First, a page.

Concerns with Mental Health For District 34

An up and coming section on the District 34 website may raise former student’s interests.

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Daylia Brock

District 34’s creation of the mental health section is incomplete. This leaves students wondering what is to come in the near future.

The new mental health section on the District 34 website although, currently a blank slate, is drawing attention from high school students formerly a part of the district. Many new additions to the schools have been made to various District 34 schools in recent years, and the new website section is one of them. Mental health of children is an issue that has been gaining the medical community’s attention as of recently. This may be another task on their agenda to improve the district.

“When I was young I did not feel the need to learn more about mental health, but mostly because I was not very aware of it,” senior Elliana Nordhaus said. “I believe this addition can be another source children can go to for advice and information to help them with mental health issues.”

The district’s alumni mostly agree with the new development. Being young and uneducated is a dangerous situation for children at risk of gaining mental health problems in the future because they do not understand signs to look for in earlier childhood.

The Centers for Disease Control and Prevention acknowledges that one in six children aged two through eight years old have some sort of mental, behavioral or developmental disorder. Many of which go unnoticed until it is too late to prevent or is severely damaging. Along with that statistic, the CDC illustrates in various graphics the dramatic increase in mental health issues starting at approximately ages six, extending through age 12 and increasing through age 17.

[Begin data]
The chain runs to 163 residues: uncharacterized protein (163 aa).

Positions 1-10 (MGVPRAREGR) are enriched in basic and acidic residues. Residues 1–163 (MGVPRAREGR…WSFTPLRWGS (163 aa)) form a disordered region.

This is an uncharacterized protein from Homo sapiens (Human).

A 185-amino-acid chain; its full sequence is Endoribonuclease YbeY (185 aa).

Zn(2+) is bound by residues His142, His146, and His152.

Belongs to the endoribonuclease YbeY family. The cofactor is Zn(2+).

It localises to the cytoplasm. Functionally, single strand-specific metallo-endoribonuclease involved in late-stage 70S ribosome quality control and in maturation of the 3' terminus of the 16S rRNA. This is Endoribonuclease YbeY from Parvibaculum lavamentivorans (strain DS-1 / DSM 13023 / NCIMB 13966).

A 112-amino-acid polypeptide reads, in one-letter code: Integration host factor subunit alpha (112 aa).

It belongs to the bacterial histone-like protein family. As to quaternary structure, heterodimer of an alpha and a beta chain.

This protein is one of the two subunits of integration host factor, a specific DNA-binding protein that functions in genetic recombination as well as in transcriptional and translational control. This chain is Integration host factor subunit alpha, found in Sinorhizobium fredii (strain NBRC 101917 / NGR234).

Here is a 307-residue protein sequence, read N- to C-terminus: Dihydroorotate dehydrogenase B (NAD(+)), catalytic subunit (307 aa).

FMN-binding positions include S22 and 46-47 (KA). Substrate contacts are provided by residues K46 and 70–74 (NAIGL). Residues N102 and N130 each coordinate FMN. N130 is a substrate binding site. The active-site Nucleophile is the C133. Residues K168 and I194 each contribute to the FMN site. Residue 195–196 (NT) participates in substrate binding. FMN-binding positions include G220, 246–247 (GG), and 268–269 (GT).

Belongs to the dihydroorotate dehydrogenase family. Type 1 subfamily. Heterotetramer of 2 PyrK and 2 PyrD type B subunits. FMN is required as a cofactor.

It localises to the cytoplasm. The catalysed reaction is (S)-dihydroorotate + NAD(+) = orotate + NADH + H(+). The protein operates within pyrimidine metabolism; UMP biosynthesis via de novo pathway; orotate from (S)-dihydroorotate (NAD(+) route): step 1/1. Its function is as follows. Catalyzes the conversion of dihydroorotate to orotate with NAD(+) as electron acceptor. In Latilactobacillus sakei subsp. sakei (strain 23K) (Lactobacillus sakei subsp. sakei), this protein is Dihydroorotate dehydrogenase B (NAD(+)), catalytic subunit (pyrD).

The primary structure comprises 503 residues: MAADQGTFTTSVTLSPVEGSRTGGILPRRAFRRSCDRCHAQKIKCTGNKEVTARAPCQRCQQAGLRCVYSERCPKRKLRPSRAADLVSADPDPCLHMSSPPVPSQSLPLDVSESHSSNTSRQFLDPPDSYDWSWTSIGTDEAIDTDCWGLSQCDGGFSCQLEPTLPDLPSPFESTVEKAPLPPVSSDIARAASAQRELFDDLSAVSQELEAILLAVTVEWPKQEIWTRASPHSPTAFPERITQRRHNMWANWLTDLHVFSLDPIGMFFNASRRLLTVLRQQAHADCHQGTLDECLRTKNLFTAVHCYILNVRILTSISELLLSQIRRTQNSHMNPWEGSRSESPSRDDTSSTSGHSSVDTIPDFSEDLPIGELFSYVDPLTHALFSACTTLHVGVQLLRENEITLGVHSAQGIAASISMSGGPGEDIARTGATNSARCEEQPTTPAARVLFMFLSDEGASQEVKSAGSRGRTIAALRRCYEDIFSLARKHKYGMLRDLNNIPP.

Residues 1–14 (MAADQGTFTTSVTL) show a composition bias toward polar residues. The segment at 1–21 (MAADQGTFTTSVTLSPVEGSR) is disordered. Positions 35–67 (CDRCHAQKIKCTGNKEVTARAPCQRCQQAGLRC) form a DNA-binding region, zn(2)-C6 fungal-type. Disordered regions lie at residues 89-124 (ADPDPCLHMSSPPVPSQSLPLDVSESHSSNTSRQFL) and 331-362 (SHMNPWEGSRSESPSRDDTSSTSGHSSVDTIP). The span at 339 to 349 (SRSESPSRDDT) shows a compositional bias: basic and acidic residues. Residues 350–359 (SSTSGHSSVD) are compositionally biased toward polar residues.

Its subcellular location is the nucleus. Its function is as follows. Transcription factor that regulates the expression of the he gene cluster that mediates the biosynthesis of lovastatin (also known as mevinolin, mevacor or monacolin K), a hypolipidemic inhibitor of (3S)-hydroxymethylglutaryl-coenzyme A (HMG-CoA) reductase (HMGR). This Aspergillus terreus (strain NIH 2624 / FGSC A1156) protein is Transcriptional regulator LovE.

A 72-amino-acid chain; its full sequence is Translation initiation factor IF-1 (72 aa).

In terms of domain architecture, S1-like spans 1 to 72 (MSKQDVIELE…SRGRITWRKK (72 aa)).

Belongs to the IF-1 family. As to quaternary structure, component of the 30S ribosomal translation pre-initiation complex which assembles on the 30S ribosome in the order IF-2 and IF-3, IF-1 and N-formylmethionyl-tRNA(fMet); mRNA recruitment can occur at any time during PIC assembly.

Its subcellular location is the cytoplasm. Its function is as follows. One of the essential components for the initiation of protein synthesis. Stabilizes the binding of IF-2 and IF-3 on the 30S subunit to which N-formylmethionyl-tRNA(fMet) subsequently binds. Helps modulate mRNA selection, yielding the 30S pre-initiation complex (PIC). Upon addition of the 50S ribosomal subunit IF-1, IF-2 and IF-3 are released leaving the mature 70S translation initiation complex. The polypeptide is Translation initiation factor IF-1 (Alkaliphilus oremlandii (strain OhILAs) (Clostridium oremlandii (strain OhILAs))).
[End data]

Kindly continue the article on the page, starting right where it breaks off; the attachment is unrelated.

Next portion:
Students’ young age and time spent during childhood in District 34 schools is an opportune time to intervene with preventable mental problems. The steady increase in behavioral and mental issues throughout middle school continuing on into high school and adulthood may be the reason District 34 is paying more attention to their students’ mental health. 

“I got stressed out a little, much less than in high school, though,” sophomore Bella Bussone said. “It was really hard to deal with that because the school did not have personal counselors and I did not know how to reach out to them.”

Although statistics paint a picture of many children being impacted by mental illness, those who are not diagnosed still remain compassionate towards those who may suffer with issues of the sort.

“I felt good during my childhood, but I know some kids who did not have it as easy, so they may need something to help,” junior Aidan Trusky said.

Mental health is a topic that is more recognized in current day compared to its historical relevance, but there are always improvements to be made to diagnose and treat mental illnesses earlier in childhood. District 34 is starting to take those extra steps in helping their students and although the website does not include the contents of the mental health section yet, former students have high hopes for the development.